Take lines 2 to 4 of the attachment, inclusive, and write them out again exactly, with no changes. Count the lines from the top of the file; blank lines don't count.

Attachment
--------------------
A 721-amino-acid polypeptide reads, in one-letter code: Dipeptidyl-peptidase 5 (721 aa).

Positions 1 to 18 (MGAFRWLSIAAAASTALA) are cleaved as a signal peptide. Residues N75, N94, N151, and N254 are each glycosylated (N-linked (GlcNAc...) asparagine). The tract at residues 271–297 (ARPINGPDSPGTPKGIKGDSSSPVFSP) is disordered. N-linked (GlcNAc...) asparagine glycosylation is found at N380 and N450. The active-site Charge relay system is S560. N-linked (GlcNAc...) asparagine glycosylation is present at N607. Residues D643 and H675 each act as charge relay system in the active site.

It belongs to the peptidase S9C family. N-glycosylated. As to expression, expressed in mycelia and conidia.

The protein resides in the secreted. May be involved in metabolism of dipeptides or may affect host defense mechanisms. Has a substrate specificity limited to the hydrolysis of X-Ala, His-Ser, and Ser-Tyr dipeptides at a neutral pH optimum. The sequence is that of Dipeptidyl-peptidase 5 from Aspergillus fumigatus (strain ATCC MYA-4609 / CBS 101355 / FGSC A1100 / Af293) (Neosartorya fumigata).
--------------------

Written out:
Positions 1 to 18 (MGAFRWLSIAAAASTALA) are cleaved as a signal peptide. Residues N75, N94, N151, and N254 are each glycosylated (N-linked (GlcNAc...) asparagine). The tract at residues 271–297 (ARPINGPDSPGTPKGIKGDSSSPVFSP) is disordered. N-linked (GlcNAc...) asparagine glycosylation is found at N380 and N450. The active-site Charge relay system is S560. N-linked (GlcNAc...) asparagine glycosylation is present at N607. Residues D643 and H675 each act as charge relay system in the active site.

It belongs to the peptidase S9C family. N-glycosylated. As to expression, expressed in mycelia and conidia.

The protein resides in the secreted. May be involved in metabolism of dipeptides or may affect host defense mechanisms. Has a substrate specificity limited to the hydrolysis of X-Ala, His-Ser, and Ser-Tyr dipeptides at a neutral pH optimum. The sequence is that of Dipeptidyl-peptidase 5 from Aspergillus fumigatus (strain ATCC MYA-4609 / CBS 101355 / FGSC A1100 / Af293) (Neosartorya fumigata).